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NIH MedlinePlus the Magazine, Trusted Health Information from the National Institutes of Health

Chronic Pain

Opioids and Chronic Pain

A photograph of pills spilling from a bottle

Opioids are commonly prescribed because they are effective in relieving many types of pain. These medications are classified as narcotics and can be dangerous when abused. When used properly, opioids such as morphine have long been known to help the severe pain that follows surgery and to alleviate the suffering of people with advanced cancer. Recently, morphine and similar drugs have been used to treat chronic pain not caused by cancer. For many people, they have been remarkably helpful; for others, it either hasn’t worked or has created problems over time.

Taken as directed, opioids can manage pain effectively when used for a short amount of time. With long-term use, people need to be screened and monitored because a fraction of those treated will develop an addiction disorder, abuse the drugs, or give them to others. Long-term daily use of opioids leads to physical dependence, which is not to be confused with addiction disorder. An addiction disorder occurs in about 5 percent of people who take these pain relievers as directed over the period of a year. An addiction disorder can be treated, but like those who misuse or illegally distribute prescription drugs, the prescriber needs to be vigilant to identify and address these problems. That is why everyone who uses prescription opioids needs to be screened and closely monitored.

When people have physical dependence and the opioid use is stopped, withdrawal symptoms include restlessness, muscle and bone pain, insomnia, diarrhea, vomiting, cold flashes with goose bumps (“cold turkey”), and involuntary leg movements. Taken in large doses, or in combination with tranquilizers or alcohol, opioids can cause a deadly overdose that causes breathing to stop. To prevent an overdose, it is important to take opioids only as prescribed and to not combine them with other medications unless directed to do so by the prescriber. As clinicians and monitoring systems become more sophisticated, and opioids are better designed to be tamper-resistant or abuse-deterrent, healthcare providers believe that those who suffer because of a fear of addiction will receive the treatment they so desperately need.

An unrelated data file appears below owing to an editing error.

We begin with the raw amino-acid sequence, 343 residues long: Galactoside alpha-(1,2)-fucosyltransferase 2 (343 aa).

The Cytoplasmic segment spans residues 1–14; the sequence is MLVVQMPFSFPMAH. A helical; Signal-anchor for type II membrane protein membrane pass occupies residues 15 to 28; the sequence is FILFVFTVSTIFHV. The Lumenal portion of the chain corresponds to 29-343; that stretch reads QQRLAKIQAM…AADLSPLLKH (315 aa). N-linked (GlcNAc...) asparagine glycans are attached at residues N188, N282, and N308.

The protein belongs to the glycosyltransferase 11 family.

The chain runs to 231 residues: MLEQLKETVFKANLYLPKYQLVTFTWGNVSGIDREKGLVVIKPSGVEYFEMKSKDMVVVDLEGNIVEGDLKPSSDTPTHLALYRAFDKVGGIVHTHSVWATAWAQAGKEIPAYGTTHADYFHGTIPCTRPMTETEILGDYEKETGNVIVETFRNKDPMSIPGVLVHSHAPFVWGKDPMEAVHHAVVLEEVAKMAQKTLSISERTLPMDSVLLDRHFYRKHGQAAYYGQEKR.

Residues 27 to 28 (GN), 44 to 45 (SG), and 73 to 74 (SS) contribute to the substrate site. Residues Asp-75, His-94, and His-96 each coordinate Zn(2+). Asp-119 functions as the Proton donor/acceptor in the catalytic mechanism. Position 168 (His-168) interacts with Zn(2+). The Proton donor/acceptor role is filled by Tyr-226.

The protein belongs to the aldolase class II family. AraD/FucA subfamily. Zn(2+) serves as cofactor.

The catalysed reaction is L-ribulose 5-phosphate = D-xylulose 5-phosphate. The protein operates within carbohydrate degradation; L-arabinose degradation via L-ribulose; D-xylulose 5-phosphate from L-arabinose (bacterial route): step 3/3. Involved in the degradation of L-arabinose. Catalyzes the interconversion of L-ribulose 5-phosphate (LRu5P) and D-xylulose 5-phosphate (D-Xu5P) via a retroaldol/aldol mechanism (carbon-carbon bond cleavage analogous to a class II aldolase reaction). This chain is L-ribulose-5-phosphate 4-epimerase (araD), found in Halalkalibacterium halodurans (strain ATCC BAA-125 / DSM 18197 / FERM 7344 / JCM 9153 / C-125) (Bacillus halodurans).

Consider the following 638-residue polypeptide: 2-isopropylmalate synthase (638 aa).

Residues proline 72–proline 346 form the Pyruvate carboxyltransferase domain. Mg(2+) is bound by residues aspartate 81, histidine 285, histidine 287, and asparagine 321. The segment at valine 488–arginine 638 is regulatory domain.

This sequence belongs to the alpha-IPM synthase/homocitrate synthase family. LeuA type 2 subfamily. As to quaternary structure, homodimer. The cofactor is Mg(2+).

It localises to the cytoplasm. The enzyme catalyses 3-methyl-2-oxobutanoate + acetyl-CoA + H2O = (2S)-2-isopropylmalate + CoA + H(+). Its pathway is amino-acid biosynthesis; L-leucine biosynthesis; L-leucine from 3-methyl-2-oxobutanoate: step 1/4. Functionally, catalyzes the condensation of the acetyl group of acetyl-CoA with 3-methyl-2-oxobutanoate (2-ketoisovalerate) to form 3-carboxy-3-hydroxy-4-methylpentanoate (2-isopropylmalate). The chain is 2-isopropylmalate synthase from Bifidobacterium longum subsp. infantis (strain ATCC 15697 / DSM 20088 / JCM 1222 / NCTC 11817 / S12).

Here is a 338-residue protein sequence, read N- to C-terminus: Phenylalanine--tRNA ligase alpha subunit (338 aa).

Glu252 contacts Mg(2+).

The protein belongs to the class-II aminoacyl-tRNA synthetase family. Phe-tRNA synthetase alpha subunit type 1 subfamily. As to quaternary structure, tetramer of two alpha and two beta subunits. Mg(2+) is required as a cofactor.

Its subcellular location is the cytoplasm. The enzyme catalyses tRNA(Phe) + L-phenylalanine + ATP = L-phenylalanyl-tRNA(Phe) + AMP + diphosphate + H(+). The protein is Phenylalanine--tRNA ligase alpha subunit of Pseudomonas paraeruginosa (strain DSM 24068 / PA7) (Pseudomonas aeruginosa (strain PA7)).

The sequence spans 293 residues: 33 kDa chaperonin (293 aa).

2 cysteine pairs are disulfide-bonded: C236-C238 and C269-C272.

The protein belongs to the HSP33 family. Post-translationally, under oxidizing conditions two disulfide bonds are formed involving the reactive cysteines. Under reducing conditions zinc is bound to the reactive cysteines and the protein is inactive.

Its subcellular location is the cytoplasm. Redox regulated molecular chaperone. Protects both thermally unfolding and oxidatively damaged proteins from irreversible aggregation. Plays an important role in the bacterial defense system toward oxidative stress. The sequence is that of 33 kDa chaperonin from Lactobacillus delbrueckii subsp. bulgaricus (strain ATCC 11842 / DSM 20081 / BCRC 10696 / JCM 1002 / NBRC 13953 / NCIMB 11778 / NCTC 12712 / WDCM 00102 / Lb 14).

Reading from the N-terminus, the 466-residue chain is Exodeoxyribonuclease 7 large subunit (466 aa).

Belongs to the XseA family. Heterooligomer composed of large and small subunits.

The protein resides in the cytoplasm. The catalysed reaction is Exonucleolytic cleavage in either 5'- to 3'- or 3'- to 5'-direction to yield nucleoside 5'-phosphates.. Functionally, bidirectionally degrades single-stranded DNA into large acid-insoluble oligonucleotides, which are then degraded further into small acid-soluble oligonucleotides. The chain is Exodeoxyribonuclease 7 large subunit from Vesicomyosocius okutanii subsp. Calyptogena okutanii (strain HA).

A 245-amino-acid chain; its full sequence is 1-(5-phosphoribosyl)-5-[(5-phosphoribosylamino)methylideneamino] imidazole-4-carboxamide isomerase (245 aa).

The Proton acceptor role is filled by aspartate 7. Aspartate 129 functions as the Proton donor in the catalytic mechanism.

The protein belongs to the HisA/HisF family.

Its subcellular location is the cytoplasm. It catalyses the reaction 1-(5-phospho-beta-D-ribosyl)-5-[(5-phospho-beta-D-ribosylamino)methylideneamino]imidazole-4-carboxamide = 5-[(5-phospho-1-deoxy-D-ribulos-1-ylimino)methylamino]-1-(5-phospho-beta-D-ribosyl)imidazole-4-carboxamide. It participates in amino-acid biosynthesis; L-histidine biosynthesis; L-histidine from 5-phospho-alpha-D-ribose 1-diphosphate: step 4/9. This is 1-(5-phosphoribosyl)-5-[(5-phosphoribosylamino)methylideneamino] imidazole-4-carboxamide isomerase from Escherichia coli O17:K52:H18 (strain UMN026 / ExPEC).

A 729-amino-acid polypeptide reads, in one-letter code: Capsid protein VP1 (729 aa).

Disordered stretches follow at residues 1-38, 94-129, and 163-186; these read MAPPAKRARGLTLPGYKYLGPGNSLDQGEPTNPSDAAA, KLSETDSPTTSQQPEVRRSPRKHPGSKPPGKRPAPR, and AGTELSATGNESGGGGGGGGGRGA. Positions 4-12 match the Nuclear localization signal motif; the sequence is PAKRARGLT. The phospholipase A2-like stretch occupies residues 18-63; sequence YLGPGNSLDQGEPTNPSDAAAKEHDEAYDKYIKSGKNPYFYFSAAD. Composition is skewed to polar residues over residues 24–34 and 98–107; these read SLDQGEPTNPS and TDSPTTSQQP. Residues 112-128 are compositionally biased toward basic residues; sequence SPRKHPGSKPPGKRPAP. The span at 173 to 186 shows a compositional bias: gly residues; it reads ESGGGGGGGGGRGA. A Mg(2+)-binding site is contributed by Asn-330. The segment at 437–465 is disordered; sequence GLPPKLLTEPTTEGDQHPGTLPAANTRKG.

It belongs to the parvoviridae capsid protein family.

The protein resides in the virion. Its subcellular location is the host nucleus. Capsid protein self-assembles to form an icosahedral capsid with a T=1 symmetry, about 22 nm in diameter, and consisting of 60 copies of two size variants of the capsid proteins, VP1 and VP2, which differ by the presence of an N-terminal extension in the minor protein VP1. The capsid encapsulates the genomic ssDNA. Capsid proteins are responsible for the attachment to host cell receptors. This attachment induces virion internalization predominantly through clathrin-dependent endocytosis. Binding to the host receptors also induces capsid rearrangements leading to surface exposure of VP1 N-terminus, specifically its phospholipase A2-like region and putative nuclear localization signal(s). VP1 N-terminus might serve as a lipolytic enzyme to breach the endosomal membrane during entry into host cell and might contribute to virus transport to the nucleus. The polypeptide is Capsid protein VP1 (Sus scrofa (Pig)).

Medicines: Safe Storage and Disposal

Medicines, especially potentially dangerous drugs like opioids, must be safely stored. They should be in a locked container that does not allow others to gain access to them.

Unused portions of medicines must be disposed of properly to avoid harm to others and the environment. Certain medicines, such as opioids, may be especially harmful and, in some cases, fatal in a single dose if they are used by someone other than the person the medicine was prescribed for.

You may have received disposal directions for these medicines when you picked up your prescription. If not, instructions for proper disposal of your prescriptions can be found at DailyMed ( If you properly dispose of these medicines, they cannot be accidentally used by children, pets, or anybody else.

It is important to note that disposal by flushing medicines down the toilet is not recommended for the vast majority of medicines. Unused or expired medicines that do not have flushing directions in the label can be disposed of safely in the household trash by:

  1. Mixing them with something that will hide the medicine or make it unappealing, such as kitty litter or used coffee grounds.
  2. Placing the mixture in a container, such as a sealed plastic bag.
  3. Throwing the prescription bottle in your household trash. If you have questions about disposing of your medicine, please call 1-888-INFO-FDA (1-888-463-6332).

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Spring 2011 Issue: Volume 6 Number 1 Page 9